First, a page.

The danger threatens us from two sides: from the north and from the Caspian. On the Caspian side we hope that the English, who have a naval base at Enzeli, will give us perhaps marines and, in any case, arms and munitions. As for the northern frontier, we believe that in order to protect the whole of Trans-Caucasia, and especially Azerbaidjan, it is expedient to recognize the Republic of the Highlanders, which would then form a buffer state against Bolshevik attacks. These Highlanders are indeed a very brave people.
Mr. Lloyd George: Did the fight against Denikin take place in Georgia or Daghestan?
Mr. Tseretelli: Denikin invaded Daghestan and the fight developed between the Highlanders and him. As for Georgia, it has always been threatened by Denikin; we displayed our sympathy with the Highlanders, who were defending themselves against him.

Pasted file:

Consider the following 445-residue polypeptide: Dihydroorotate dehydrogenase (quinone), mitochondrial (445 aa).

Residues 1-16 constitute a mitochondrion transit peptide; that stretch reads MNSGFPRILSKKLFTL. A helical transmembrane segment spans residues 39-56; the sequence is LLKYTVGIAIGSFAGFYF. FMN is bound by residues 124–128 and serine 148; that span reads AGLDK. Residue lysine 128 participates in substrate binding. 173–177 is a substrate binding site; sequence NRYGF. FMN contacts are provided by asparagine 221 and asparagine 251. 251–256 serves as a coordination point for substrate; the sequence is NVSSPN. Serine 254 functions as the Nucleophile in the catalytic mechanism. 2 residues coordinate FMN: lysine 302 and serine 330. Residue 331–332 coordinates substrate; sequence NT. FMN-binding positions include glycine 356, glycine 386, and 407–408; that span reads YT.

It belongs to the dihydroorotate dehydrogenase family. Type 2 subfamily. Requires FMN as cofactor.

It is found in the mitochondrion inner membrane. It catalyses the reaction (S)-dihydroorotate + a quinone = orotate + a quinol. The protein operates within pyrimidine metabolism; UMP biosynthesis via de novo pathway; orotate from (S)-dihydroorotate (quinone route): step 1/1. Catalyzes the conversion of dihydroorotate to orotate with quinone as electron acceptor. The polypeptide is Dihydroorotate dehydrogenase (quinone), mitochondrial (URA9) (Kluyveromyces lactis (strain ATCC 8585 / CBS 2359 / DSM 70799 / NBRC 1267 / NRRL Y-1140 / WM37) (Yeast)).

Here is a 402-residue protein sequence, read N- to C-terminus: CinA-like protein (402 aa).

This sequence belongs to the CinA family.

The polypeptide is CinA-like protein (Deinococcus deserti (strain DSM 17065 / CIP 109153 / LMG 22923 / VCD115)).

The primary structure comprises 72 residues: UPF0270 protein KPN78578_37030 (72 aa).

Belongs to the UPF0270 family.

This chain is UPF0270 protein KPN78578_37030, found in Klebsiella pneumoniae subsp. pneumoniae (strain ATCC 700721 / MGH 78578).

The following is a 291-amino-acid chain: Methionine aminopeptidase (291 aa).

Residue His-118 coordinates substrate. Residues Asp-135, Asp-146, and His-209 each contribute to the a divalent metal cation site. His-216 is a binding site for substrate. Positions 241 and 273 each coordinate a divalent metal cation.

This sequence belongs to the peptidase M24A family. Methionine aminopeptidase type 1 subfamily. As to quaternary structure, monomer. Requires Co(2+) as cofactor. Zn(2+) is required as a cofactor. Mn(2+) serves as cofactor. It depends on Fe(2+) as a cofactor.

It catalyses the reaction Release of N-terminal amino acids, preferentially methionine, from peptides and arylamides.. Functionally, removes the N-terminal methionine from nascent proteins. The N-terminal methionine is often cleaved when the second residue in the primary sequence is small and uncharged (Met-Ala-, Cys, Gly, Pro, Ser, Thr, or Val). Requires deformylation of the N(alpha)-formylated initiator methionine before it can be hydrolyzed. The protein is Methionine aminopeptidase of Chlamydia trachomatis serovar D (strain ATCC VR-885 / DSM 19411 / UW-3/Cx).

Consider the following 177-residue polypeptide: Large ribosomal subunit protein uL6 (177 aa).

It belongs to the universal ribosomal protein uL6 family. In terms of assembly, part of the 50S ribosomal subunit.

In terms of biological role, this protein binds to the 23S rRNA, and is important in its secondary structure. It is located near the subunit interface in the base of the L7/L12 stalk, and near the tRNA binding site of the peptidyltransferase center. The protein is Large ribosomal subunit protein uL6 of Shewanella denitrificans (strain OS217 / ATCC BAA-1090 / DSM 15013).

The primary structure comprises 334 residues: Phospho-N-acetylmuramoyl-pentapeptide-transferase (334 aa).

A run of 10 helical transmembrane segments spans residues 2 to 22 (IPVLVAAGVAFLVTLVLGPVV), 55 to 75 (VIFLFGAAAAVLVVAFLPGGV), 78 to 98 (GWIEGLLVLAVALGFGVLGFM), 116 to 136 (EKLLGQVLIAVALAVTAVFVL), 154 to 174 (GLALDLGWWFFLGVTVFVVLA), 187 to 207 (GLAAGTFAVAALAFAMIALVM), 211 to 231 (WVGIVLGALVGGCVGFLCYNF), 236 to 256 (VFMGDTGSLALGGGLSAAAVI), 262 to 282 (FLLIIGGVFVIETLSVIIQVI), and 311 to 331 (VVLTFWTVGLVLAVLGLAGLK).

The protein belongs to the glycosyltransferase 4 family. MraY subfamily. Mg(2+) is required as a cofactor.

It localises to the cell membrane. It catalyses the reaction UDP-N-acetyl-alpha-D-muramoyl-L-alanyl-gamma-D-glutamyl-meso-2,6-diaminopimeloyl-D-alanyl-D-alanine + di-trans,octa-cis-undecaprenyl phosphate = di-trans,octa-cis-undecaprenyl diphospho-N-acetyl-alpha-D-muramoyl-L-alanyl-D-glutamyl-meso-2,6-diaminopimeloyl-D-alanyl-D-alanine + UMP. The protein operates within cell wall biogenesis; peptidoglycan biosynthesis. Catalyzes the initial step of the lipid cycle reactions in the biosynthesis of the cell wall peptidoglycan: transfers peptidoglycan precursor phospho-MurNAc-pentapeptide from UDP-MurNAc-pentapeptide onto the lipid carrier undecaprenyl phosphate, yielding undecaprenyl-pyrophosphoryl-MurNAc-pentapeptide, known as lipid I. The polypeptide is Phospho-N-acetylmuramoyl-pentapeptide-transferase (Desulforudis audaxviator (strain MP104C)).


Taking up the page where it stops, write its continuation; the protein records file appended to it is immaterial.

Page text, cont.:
Mr. Lloyd George: Why did Denikin attack Daghestan?
Mr. Tseretelli: Denikin looked upon Daghestan and all Trans-Caucasia as Russian provinces. He judged it easier to invade those territories than to fight the Bolsheviks; it was against the peoples of the Caucasus that he turned the arms which were supplied to him to maintain the fight against the army of the Soviets.[Page 895]
Mr. Lloyd George: For that attack had he great forces at his disposal?
Mr. Tseretelli: His forces were fairly large, how large I cannot say, exactly. Anyhow, he had to use a great many men in maintaining the strife of factions in which the Highlanders involved him. The fight lasted nearly a year: I do not know whether it is not still going on. We have no recent news. I believe that Denikin has issued an appeal to his troops. Whatever may be the number of his forces, they are disorganized and demoralized and are doubtless no longer worth very much.